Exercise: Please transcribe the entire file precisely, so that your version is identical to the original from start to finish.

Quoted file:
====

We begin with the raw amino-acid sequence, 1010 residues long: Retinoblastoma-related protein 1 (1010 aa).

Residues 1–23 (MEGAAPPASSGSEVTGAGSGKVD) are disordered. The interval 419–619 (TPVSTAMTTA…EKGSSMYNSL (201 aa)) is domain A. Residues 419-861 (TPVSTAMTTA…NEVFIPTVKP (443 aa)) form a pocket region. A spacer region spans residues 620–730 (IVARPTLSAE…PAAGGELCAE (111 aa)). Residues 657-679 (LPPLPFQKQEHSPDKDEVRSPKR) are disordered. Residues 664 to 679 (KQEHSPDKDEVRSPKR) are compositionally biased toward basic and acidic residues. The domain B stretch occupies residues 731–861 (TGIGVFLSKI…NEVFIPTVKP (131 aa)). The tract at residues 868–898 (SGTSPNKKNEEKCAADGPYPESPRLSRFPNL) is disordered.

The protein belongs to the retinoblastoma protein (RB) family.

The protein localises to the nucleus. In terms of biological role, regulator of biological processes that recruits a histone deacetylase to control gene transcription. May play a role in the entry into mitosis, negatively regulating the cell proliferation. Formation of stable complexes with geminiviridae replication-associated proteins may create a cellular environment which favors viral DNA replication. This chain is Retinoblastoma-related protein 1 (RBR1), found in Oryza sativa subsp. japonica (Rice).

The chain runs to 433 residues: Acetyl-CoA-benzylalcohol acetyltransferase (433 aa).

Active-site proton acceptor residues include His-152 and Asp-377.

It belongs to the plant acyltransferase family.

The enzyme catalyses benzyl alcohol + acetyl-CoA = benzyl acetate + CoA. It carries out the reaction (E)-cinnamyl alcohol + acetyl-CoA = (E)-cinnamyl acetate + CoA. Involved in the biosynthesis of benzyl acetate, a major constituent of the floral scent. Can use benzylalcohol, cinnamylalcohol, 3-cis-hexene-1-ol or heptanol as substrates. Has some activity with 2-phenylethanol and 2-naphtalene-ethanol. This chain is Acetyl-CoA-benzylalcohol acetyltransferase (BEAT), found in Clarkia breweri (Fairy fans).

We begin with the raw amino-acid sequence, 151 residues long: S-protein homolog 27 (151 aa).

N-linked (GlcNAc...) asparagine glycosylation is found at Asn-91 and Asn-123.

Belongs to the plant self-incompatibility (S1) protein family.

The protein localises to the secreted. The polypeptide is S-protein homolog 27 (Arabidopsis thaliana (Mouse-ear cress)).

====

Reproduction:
We begin with the raw amino-acid sequence, 1010 residues long: Retinoblastoma-related protein 1 (1010 aa).

Residues 1–23 (MEGAAPPASSGSEVTGAGSGKVD) are disordered. The interval 419–619 (TPVSTAMTTA…EKGSSMYNSL (201 aa)) is domain A. Residues 419-861 (TPVSTAMTTA…NEVFIPTVKP (443 aa)) form a pocket region. A spacer region spans residues 620–730 (IVARPTLSAE…PAAGGELCAE (111 aa)). Residues 657-679 (LPPLPFQKQEHSPDKDEVRSPKR) are disordered. Residues 664 to 679 (KQEHSPDKDEVRSPKR) are compositionally biased toward basic and acidic residues. The domain B stretch occupies residues 731–861 (TGIGVFLSKI…NEVFIPTVKP (131 aa)). The tract at residues 868–898 (SGTSPNKKNEEKCAADGPYPESPRLSRFPNL) is disordered.

The protein belongs to the retinoblastoma protein (RB) family.

The protein localises to the nucleus. In terms of biological role, regulator of biological processes that recruits a histone deacetylase to control gene transcription. May play a role in the entry into mitosis, negatively regulating the cell proliferation. Formation of stable complexes with geminiviridae replication-associated proteins may create a cellular environment which favors viral DNA replication. This chain is Retinoblastoma-related protein 1 (RBR1), found in Oryza sativa subsp. japonica (Rice).

The chain runs to 433 residues: Acetyl-CoA-benzylalcohol acetyltransferase (433 aa).

Active-site proton acceptor residues include His-152 and Asp-377.

It belongs to the plant acyltransferase family.

The enzyme catalyses benzyl alcohol + acetyl-CoA = benzyl acetate + CoA. It carries out the reaction (E)-cinnamyl alcohol + acetyl-CoA = (E)-cinnamyl acetate + CoA. Involved in the biosynthesis of benzyl acetate, a major constituent of the floral scent. Can use benzylalcohol, cinnamylalcohol, 3-cis-hexene-1-ol or heptanol as substrates. Has some activity with 2-phenylethanol and 2-naphtalene-ethanol. This chain is Acetyl-CoA-benzylalcohol acetyltransferase (BEAT), found in Clarkia breweri (Fairy fans).

We begin with the raw amino-acid sequence, 151 residues long: S-protein homolog 27 (151 aa).

N-linked (GlcNAc...) asparagine glycosylation is found at Asn-91 and Asn-123.

Belongs to the plant self-incompatibility (S1) protein family.

The protein localises to the secreted. The polypeptide is S-protein homolog 27 (Arabidopsis thaliana (Mouse-ear cress)).